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April 01, 2016 4 min read

See.Sense was a spark of inspiration born out of frustration for co-founder and CEO Philip McAleese.  Living and working in Singapore as a director for a large multinational investment bank, he decided to start cycling to work in a bid to keep fit.  It was during his daily commute that Philip discovered the uncompromising attitude of motorists in the densely populated island city-state.

And having previously been hospitalised following one collision on his bike, he started looking at ways of improving his own road safety.

“In Singapore, they have the concept called ‘kiasu’, which is the idea of wanting to come first,” Philip explained.  “It’s hard to describe – it’s not that Singaporeans are aggressive drivers, but they’re very assertive. If there’s a millimetre of space, somebody will dive into it. They think nothing of passing a cyclist and then immediately turning left into their path. That’s quite acceptable as they consider they have road position, because they’re there before you.”

Statistics behind the concept

Statistics showed Philip that nearly 80 per cent of accidents involving cyclists happened in urban areas during the hours of daylight, specifically at road junctions and roundabouts.  He also discovered that most cycle lights failed to address many of the main concerns of cyclists.

“Some lights were simply not bright enough, while the ones that were bright had a poor battery life, or required a battery pack that wasn’t suitable for a commuter,” Philip added. “I needed to be more visible during the commuting peak times of dawn and dusk, when most bike lights were not effective.”

The inspiration behind See.Sense happened during one of Philip’s commutes.
“I was thinking about the smartphone in my pocket,” he revealed. “There was a lot of sensor technology on that device and I wondered could we use some of that to develop a light that’s bright when it needs to be, and conserves energy when it doesn’t. It was really from there that I looked at the sensor technology in smartphones and integrated it into See.Sense to create the first intelligent bike light. I wanted to create a light that was really attention-grabbing, even in daylight. Light performance is usually a trade-off between high brightness, long runtime and compactness. See.Sense uses power intelligently, enabling it to be bright when you need it and still have a long runtime in a small package.”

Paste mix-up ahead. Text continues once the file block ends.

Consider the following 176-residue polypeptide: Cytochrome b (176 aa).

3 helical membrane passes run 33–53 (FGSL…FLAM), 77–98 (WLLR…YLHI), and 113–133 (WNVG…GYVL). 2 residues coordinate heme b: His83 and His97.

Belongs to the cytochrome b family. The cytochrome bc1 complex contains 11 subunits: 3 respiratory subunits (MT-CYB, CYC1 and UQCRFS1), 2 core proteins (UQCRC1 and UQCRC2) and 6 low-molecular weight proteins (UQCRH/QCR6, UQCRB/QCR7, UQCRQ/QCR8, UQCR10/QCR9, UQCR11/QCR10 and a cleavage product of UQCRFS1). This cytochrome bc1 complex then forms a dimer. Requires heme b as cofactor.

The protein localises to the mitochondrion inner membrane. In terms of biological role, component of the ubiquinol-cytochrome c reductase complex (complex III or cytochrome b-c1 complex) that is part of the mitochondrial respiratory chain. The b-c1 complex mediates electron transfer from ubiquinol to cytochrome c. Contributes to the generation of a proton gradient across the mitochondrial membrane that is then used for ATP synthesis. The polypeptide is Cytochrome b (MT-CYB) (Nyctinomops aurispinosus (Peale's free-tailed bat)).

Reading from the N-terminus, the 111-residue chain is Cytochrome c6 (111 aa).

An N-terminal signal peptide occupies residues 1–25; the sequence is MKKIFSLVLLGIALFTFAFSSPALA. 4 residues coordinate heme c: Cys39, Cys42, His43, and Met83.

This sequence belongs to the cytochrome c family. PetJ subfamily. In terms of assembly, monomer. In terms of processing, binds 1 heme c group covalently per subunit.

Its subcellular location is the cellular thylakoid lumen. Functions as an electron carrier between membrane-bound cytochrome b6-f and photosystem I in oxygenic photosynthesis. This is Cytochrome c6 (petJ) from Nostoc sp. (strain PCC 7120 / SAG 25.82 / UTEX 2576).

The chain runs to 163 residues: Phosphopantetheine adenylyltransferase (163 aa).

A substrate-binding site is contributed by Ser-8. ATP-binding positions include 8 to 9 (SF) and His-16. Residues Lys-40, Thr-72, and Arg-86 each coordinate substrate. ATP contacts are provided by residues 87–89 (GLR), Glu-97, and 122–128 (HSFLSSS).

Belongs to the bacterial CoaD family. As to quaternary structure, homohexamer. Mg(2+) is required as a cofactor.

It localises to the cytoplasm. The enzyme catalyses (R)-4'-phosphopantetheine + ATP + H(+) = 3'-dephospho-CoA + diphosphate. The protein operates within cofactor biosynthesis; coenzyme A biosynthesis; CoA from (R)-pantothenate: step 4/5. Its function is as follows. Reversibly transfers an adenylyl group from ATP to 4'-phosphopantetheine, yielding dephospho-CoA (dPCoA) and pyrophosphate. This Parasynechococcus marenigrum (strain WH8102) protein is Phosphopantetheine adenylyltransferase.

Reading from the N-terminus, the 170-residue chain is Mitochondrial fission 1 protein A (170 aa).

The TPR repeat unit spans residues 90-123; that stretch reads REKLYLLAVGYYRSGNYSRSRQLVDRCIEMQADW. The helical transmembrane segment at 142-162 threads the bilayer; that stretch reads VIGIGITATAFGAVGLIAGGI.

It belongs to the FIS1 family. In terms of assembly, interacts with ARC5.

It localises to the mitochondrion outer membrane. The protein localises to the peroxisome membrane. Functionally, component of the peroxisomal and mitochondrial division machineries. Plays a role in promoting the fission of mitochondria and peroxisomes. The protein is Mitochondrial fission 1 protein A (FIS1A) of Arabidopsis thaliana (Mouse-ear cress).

How the idea started to grow

Prior to working in the banking sector, Philip had graduated from Queen’s University of Belfast with a Bachelor of Engineering (Electronic and Software Engineering).  Following university, he spent two years designing air traffic control simulators for National Air Traffic Services - the UK equivalent of the Federal Aviation Administration. Philip was able to draw on his background in electronic and software engineering to come up with his innovative bike light concept.

“What started off as a personal quest to make something that was more convenient for me as a commuter, the idea started to grow,” he added. “I didn’t intend creating a product that would be sold throughout the world, but word began to spread and the more I spoke to other cyclists, the more I realised that they shared the same problem and were looking for the same solution.”

Having researched the idea and having gauged the opinion of other cyclists, Philip and his wife Irene started to realise the potential behind the idea. They decided to leave their corporate jobs and return to Northern Ireland to focus on the development of the business, and it was in Newtownards that See.Sense was born. Philip and Irene worked with hundreds of cyclists around the world and tested several prototypes with their local cycling club, North Down CC.

They also worked with Queen’s University Belfast as well as the University of Ulster on the casing design and testing of the light, before launching on the crowdfunding website Kickstarter in October 2013.

Kickstarter success

“Kickstarter was a huge success, with over 850 lights pre-ordered. We also raised nearly three times the funding goal,” Philip added.
See.Sense went on to deliver all their orders to customers in April 2014, and also launched a version 2.0 four months later based on early adopter feedback.
The success story continued in November 2015 when See.Sense launched ICON – the intelligent and connected cycle light.

ICON - which built on the stellar success of the 2.0 - was also launched on Kickstarter, raising over £80,000 from 934 backers. By early 2016, See.Sense had already fulfilled all ICON pledges. The company has now shipped to over 50 countries, and is stocked with retailers all over the world. See.Sense has grown from being a husband and wife team to a dedicated group of staff. They also provide additional work for the local community by manufacturing in Northern Ireland. They continue to earn rave reviews from both the cycling community and wider mainstream media, and have won a number of prestigious awards including the 'People's Choice Award for Best Rear Light' and featured in the London Design Museum's Cycle Revolution Exhibition.

“We are delighted with the response See.Sense has already received from thousands of cyclists around the world,” Irene said. “Bringing a new innovative product from idea to reality is tougher and more challenging than we could ever have imagined, but every day we are spurred on by the genuine customer testimonials that people share with us. It reminds us why we started this and it makes it all worthwhile.”